Agent-based modeling in JavaScript in the browser or on the server. [v0.5.19]

GridEnvironment [deprecated]


As of Flocc v0.5.0, GridEnvironments are deprecated, and will be removed in v0.6.0. To simulate two-dimensional arrays of data, consider using a Terrain instead.

The class flocc.GridEnvironment (from here on, just GridEnvironment) is a special case of the Environment classNote: GridEnvironments use different methods in order to add, retrieve, and remove agents than standard Environments (.getAgentAt instead of .getAgent, for example).
A new GridEnvironment of size x/y can be instantiated by calling: const environment = new GridEnvironment(x, y).
It is automatically populated with x * y cells (which are just Agents set with x and y data).


Unless indicated otherwise, GridEnvironment inherits all the methods from Environment.

.getCell(x, y)

Returns the Cell (an Agent) at (xy).

.addAgentAt(x, y, agent = new Agent())

The x and y parameters are required. If the third parameter is left empty, it defaults to an empty agent, on which .set(‘x’, x) and .set(‘y’, y) are called.

environment.addAgentAt(0, 0);
// implicitly adds a new agent to the cell at 0, 0
const agent = new Agent();
environment.addAgentAt(3, 2, agent);
// explicitly adds `agent` to the cell at 3, 2

.getAgentAt(x, y)

Returns the agent at the cell x, y, or undefined if the cell is empty.

.removeAgentAt(x, y)

This methods overrides Environment‘s .removeAgent method. Instead of removing agents by reference (as in Environment), the agent at the cell x, y is removed from the environment.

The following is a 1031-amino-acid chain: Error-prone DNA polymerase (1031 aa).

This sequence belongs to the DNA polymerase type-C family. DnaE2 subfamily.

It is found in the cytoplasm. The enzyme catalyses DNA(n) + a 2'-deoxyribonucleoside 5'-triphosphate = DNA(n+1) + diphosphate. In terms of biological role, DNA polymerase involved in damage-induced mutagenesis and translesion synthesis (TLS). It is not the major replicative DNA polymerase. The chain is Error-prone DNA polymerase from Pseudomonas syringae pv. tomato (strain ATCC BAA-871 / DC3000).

Fills every cell of the environment with a new, empty agent.

// this is equivalent to...
for (let x = 0; x < environment.width; x++) {
    for (let y = 0; y < environment.height; y++) {
        environment.addAgent(x, y);


Loops over every cell in the environment, running the callback function at each cell. This is handy if not every cell contains an agent, but you still want to run some code on a cell-by-cell basis.
callback is invoked with three parameters: xy, and agent (if there is one at that cell).

// Loop over every cell. For cells with an x-value greater than 5,
// if there is an agent at that cell, set its color to yellow. If there
// is no agent at that cell, create a new, yellow agent, and add it.
environment.loop((x, y, agent) => {
    if (x > 5) {
        if (agent) {
            agent.set('color', 'yellow');
        } else {
            const agt = new Agent();
            agt.set('color', 'yellow');
            environment.addAgent(x, y, agt);

.neighbors(agent, radius = 1, moore = false)

Given an agent in the environment, returns an array containing the neighboring agents. By default, this method will only look within a radius of 1 (neighboring agents immediately to the north, south, east, and west). By increasing the radius parameter, more neighboring agents will be included.
This method also defaults to using the von Neumann neighborhood, which looks for all agents within radius by Manhattan distance. If the third parameter is set to true, it will use the Moore neighborhood instead, which looks for all agents within a square of width/length 2 * radius + 1 of the given agent.

von Neumann neighborhood Moore neighborhood

Images from Wolfram MathWorld

.swap(x1, y1, x2, y2)

Swap the agents at the cells with coordinates x1, y1, and x2, y2, respectively. If both cells are empty, nothing happens. If only one cell is empty, this just moves the agent to the previously empty cell.

const A = environment.get(0, 0);
const B = environment.get(3, 4);
environment.swap(0, 0, 3, 4);
// now B will be the result of calling environment.get(0, 0)
// and A of calling environment.get(3, 4)


If there is at least one open cell, returns an object like { x: number, y: number } corresponding to that cell. Internally, cells are shuffled so that the returned cell should be randomized.
If every cell already contains an agent, returns null.
Next, read how to render a GridEnvironment onto a web page using the ASCIIRenderer.